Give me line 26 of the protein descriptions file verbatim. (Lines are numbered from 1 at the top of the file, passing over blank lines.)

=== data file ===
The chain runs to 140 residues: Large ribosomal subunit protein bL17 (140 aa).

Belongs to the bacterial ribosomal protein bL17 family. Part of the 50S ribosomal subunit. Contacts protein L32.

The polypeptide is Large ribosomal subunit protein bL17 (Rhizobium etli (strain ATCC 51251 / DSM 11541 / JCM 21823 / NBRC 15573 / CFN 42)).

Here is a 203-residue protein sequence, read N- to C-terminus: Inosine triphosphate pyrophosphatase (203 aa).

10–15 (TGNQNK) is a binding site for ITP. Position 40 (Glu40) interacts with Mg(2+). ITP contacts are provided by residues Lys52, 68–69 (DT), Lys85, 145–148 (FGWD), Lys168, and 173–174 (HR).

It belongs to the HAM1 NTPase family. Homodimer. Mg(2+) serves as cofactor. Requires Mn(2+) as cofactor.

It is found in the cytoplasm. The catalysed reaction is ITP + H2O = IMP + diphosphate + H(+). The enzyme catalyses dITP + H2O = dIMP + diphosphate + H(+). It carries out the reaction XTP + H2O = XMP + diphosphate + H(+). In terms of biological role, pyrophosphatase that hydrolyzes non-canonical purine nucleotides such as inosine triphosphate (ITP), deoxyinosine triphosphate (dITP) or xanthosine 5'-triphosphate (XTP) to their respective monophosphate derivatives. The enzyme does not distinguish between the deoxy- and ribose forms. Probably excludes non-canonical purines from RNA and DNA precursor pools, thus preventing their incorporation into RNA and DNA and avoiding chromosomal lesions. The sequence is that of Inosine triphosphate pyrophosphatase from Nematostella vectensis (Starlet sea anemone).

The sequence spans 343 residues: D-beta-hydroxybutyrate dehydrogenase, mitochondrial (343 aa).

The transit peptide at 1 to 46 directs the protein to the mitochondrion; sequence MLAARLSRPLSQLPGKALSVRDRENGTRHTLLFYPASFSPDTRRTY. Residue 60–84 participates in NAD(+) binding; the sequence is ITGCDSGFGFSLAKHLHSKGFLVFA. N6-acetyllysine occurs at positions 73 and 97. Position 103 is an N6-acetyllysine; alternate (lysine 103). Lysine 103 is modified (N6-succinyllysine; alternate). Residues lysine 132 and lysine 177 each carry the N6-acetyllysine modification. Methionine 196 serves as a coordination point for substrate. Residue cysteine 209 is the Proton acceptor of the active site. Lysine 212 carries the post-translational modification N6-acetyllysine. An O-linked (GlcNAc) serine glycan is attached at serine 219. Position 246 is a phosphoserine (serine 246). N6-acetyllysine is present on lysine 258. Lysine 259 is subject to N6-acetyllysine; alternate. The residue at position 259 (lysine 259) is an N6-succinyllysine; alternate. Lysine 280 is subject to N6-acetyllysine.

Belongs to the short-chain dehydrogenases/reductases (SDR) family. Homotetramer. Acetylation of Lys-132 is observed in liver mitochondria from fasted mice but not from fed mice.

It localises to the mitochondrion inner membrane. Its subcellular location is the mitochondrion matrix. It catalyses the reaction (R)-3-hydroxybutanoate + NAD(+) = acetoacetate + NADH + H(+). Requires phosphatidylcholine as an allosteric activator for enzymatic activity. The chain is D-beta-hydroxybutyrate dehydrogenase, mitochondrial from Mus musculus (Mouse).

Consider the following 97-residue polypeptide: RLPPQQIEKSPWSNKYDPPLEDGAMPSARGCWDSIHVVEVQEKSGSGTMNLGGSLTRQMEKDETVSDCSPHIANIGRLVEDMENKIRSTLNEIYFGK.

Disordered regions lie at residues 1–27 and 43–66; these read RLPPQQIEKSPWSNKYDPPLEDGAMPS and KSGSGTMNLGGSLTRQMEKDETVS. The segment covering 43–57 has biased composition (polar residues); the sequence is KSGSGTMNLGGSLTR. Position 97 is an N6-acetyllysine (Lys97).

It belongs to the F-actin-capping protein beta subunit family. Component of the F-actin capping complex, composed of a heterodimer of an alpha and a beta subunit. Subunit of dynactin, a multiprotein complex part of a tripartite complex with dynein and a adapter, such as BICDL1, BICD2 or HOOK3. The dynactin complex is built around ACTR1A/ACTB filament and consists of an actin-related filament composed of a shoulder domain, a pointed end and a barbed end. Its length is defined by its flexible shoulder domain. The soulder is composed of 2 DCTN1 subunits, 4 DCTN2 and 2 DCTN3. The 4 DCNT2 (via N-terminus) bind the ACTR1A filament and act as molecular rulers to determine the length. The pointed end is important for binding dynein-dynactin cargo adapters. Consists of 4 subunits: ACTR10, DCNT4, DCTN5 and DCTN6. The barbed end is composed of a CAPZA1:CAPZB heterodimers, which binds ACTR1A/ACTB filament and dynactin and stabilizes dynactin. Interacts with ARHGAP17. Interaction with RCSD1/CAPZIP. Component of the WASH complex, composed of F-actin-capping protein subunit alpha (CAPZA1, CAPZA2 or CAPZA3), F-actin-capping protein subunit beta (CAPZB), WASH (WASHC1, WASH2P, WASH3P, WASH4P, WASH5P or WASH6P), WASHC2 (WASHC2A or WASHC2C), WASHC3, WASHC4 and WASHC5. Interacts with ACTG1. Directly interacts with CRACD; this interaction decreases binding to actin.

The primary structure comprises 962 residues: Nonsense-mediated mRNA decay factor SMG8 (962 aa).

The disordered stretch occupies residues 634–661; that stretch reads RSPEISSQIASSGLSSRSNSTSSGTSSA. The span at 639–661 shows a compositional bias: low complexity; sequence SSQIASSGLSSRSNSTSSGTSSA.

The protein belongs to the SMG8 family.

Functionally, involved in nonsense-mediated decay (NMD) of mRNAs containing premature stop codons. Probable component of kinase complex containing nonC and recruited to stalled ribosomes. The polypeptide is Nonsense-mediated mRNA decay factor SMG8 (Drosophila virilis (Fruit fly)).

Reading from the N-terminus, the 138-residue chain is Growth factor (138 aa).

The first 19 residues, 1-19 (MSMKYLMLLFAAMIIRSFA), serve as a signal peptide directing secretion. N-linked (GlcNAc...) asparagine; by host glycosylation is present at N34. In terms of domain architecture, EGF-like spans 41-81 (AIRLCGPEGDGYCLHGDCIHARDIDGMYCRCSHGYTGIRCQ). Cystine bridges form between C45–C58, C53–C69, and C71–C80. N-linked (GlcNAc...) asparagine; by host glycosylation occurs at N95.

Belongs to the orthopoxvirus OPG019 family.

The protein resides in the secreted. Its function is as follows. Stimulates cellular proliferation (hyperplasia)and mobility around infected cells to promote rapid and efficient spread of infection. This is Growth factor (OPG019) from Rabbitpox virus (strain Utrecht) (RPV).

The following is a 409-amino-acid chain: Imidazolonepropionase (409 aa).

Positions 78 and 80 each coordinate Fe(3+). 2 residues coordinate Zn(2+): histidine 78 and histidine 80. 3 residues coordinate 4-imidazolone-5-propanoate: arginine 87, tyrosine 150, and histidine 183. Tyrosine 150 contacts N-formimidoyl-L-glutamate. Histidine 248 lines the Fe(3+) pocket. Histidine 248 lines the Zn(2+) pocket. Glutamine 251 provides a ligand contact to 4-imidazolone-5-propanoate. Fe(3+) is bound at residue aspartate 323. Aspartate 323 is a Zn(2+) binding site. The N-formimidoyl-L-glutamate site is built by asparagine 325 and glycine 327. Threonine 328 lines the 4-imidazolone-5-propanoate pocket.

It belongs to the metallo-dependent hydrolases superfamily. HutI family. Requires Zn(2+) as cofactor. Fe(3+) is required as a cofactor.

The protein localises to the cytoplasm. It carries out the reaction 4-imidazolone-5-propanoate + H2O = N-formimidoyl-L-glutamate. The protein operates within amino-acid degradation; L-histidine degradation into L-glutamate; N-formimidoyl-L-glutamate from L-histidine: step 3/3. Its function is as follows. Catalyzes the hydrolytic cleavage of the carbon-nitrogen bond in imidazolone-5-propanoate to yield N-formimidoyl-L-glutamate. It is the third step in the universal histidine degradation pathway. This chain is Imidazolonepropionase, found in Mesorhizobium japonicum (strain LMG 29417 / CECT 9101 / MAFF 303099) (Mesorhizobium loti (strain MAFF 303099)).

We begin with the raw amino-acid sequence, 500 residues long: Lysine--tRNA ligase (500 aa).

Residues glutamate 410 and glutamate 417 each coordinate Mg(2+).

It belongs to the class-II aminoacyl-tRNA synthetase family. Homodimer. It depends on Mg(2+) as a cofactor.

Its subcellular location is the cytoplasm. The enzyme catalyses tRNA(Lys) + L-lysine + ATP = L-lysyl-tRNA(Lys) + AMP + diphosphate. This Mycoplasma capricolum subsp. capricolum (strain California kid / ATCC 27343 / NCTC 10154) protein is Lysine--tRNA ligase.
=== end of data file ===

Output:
The protein localises to the cytoplasm. It carries out the reaction 4-imidazolone-5-propanoate + H2O = N-formimidoyl-L-glutamate. The protein operates within amino-acid degradation; L-histidine degradation into L-glutamate; N-formimidoyl-L-glutamate from L-histidine: step 3/3. Its function is as follows. Catalyzes the hydrolytic cleavage of the carbon-nitrogen bond in imidazolone-5-propanoate to yield N-formimidoyl-L-glutamate. It is the third step in the universal histidine degradation pathway. This chain is Imidazolonepropionase, found in Mesorhizobium japonicum (strain LMG 29417 / CECT 9101 / MAFF 303099) (Mesorhizobium loti (strain MAFF 303099)).